In 2010, the Defeat of Jesse James Days was held in English, Spanish and was interpreted for the hearing impaired.
This year’s raid was held in English and featured an expanded American Sign Language interpretation. A Spanish version, however, was .
Once several Northfield community members realized the absence of a Spanish translation from this year’s celebration, the DJJD Committee received dozens of .
“There are so many Hispanic people in Northfield,” Christopher Tassava, a Northfield resident, told Northfield Patch. “This is the central social event of the year, it would be such a nice symbol of inclusivity.”
Now, according to the DJJD Committee, another go at a Spanish-translated re-enactment is in the works for the future.
How we got here
Last year’s Spanish translation re-enactment was originally planned for Friday evening, but was moved to Saturday after Friday’s event was rained out, said Chip DeMann, longtime Raider and re-enactment leader.
“It was moved to 1—not a good time to do what was essentially a rehearsal,” DeMann said. The 1 p.m. Saturday show is traditionally one of the busiest re-enactments of the weekend.
Logistical issues plagued the event as well, added DJJD Committee Chair Shelley Brady.
“It took way too long for anybody to sit through,” she said.
As for this year’s translation, Brady said with new events—like the and —added to this year’s festivities, “we were not prepared (for the Spanish interpretation). Time ran out on us to get it done.”
While the lack of a Spanish translation sparked plenty of conversation this year, there was more response a year ago when people were made aware that, for the first time, there would be an Spanish-interpreted re-enactment.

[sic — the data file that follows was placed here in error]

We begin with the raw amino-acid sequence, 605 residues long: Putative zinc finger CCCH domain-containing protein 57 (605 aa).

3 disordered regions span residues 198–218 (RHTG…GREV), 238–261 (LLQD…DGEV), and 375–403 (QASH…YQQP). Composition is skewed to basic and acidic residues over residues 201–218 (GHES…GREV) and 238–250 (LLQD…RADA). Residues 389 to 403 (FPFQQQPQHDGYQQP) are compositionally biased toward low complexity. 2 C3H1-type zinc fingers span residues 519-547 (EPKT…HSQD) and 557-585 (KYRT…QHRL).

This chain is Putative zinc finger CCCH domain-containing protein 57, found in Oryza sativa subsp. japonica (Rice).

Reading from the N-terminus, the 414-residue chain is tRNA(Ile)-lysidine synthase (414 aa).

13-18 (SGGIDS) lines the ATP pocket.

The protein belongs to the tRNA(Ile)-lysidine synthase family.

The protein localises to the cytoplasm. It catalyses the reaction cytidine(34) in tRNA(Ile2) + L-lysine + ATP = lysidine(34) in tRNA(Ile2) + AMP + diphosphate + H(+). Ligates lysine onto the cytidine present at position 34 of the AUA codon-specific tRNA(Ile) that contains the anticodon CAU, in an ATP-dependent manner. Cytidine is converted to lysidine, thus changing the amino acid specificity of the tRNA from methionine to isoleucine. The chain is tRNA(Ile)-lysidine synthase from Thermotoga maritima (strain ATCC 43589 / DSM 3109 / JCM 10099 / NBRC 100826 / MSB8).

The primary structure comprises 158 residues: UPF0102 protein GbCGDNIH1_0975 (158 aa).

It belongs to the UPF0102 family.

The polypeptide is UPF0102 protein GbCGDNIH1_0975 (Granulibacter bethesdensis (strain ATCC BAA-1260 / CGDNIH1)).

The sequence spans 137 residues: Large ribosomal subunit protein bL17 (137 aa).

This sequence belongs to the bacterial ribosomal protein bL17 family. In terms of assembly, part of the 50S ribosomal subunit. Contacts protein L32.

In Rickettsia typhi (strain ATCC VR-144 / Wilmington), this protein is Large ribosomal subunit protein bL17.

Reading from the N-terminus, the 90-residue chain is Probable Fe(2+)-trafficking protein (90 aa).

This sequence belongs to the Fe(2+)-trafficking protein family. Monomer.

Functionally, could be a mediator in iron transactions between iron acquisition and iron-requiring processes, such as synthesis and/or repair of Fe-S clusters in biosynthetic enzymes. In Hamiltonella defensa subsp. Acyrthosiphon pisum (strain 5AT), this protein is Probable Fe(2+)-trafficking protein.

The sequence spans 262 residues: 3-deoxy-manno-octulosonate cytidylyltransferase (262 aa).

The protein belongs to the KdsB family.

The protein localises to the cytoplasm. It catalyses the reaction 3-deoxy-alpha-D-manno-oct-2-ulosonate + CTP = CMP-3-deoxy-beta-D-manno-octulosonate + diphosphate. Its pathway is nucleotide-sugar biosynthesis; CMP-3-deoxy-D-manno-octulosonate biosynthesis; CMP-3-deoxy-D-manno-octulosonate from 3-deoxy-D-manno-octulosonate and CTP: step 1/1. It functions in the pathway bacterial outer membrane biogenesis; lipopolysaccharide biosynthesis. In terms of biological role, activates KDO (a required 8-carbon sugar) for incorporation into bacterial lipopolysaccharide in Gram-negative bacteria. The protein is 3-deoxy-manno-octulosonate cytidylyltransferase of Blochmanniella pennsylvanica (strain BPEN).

On Sept. 10, 2010, the Defeat of Jesse James Days Facebook page posted that Fr. Denny Dempsey from the would narrate the raid re-enactment in Spanish that evening.
Responses were mixed—some supported the idea, while others strongly disagreed. The thread produced 67 comments. Below are a sampling.
• “Why spanish, if you cant understand english then you shouldnt be here.”
• “I come down there from the cities and I have to hear the re-enactment in MEXICAN??? If that's how it's going to be every year, I'm not coming again.”
• “I hope it draws many of our Spanish-speaking friends, neighbors and community members to downtown and I hope that they are warmly welcomed.”
• “I think the Spanish narration is a wonderful community-building event!”
• “Fantastic idea - helping members of the community learn the history is a positive for all.”
Daniel Groll, an assistant professor at , said not having the translation this year without any explanation left many wondering if hate had won out.
“The initial impulse should be applauded, but it is upsetting to not see it come back, especially in light of the hateful response it generated in some people,” he said.
Brady said the comments opposing the translation had nothing to do with its absence this year.
“We are still committed to bringing a Spanish interpretation to future raids,” she said.
What that looks like is still in the works. It could range from having downloadable MP3 audio translations, a written translation printed out or adding more re-enactments with one dedicated to Spanish.
DeMann said simply shifting the day of the performance—and making it Spanish-only—may solve the issue. He already has someone in mind for the translation—Al Montero, Latin American Studies director and professor at Carleton College.
“We think it’s a good idea to do this on Friday. It’s an easier time for people to see—an appropriate time for what is essentially a trial,” said DeMann. “My hope is to have all kinds of people come on Friday who want to hear this performance in Spanish—a big crowd that otherwise may not have come.”